unjarring









unjarring


verb (used without object), jarred, jar·ring.

  1. to have a harshly unpleasant or perturbing effect on one’s nerves, feelings, thoughts, etc.: The sound of the alarm jarred.
  2. to produce a harsh, grating sound; sound discordantly.
  3. to vibrate audibly; rattle: The window jarred in the frame.
  4. to vibrate or shake.
  5. to conflict, clash, or disagree.

verb (used with object), jarred, jar·ring.

  1. to cause to rattle or shake.
  2. to have a sudden and unpleasant effect upon (the feelings, nerves, etc.): The burglary violently jarred their sense of security.
  3. to cause to sound harshly or discordantly.

noun

  1. a jolt or shake; a vibrating movement, as from concussion.
  2. a sudden unpleasant effect upon the mind or feelings; shock.
  3. a harsh, grating sound.
  4. a discordant sound or combination of sounds.
  5. a quarrel or disagreement, especially a minor one.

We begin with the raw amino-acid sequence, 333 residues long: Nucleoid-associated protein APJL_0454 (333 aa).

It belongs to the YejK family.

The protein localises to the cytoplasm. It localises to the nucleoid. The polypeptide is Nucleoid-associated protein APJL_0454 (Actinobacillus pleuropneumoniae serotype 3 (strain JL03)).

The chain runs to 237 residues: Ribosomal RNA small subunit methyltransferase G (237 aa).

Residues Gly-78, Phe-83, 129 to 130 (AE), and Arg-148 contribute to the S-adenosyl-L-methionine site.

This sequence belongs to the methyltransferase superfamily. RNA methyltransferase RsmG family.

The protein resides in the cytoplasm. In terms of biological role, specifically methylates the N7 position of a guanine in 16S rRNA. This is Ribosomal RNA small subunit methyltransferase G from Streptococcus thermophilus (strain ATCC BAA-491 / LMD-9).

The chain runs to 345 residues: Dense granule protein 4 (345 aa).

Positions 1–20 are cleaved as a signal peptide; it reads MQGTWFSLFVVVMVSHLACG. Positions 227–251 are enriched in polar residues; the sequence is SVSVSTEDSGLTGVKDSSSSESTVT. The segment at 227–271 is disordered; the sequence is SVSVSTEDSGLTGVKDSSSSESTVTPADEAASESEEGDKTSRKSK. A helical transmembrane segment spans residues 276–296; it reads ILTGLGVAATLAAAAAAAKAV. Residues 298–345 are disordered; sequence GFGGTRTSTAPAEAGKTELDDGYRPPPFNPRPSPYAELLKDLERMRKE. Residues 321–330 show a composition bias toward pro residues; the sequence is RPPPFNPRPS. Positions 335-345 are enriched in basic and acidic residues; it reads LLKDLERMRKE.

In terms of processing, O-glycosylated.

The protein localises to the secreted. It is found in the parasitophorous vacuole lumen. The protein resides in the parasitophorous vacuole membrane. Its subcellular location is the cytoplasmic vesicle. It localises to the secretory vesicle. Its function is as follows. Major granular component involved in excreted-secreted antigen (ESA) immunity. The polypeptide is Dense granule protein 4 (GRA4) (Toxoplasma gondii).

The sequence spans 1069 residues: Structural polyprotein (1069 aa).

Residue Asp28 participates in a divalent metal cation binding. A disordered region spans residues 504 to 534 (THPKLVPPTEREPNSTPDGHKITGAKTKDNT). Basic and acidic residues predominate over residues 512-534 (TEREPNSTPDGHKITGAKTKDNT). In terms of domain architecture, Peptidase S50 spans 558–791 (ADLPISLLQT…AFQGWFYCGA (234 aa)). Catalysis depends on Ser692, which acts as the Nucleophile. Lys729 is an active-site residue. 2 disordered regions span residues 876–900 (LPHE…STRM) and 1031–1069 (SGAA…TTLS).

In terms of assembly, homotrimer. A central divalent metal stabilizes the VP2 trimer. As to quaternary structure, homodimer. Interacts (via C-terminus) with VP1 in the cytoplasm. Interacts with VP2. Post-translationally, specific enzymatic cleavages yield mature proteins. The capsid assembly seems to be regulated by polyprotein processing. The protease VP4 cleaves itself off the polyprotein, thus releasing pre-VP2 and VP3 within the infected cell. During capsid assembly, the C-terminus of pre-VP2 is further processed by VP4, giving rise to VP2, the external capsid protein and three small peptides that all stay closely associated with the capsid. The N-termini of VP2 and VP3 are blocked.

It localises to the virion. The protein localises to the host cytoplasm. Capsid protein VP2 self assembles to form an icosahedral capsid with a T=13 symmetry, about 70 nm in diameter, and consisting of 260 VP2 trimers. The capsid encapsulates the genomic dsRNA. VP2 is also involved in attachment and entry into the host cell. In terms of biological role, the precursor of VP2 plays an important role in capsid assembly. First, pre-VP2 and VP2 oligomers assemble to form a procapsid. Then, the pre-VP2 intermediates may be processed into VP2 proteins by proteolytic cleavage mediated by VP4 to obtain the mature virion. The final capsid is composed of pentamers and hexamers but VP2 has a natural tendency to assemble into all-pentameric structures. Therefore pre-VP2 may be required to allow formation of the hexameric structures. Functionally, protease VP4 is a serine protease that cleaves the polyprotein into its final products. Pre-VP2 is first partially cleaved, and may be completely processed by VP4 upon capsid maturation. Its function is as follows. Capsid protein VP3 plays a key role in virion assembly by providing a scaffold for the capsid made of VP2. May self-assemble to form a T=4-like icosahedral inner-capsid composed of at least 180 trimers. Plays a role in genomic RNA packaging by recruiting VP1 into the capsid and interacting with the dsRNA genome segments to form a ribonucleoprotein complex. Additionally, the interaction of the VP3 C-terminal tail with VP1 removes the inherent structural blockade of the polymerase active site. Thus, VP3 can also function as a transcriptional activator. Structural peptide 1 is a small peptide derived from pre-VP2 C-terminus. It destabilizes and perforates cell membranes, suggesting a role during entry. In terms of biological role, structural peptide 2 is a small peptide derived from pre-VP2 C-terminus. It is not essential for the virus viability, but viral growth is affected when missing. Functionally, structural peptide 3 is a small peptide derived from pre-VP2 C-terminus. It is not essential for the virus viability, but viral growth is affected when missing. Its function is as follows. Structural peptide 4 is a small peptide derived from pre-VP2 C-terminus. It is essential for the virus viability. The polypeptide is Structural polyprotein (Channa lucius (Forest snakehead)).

noun

  1. a wide-mouthed container that is usually cylindrical, made of glass or earthenware, and without handles
  2. Also: jarful the contents or quantity contained in a jar
  3. British informal a glass of alcoholic drink, esp beerto have a jar with someone
  4. obsolete a measure of electrical capacitance

verb jars, jarring or jarred

  1. to vibrate or cause to vibrate
  2. to make or cause to make a harsh discordant sound
  3. (often foll by on) to have a disturbing or painful effect (on the nerves, mind, etc)
  4. (intr) to disagree; clash

noun

  1. a jolt or shock
  2. a harsh discordant sound

noun

  1. on a jar or on the jar (of a door) slightly open; ajar

v.1520s, “to make a harsh, grating sound,” usually said to be echoic or imitative, but no one explains how, or of what. Figurative sense of “have an unpleasant effect on” is from 1530s; that of “cause to vibrate or shake” is from 1560s. Related: Jarred; jarring. n.“cylindrical vessel,” early 15c., possibly from Middle French jarre “liquid measure” (smaller than a barrel), 12c., from Provençal jarra, from Arabic jarrah “earthen water vessel” (whence also Spanish jarra, Italian giarra) [Klein].

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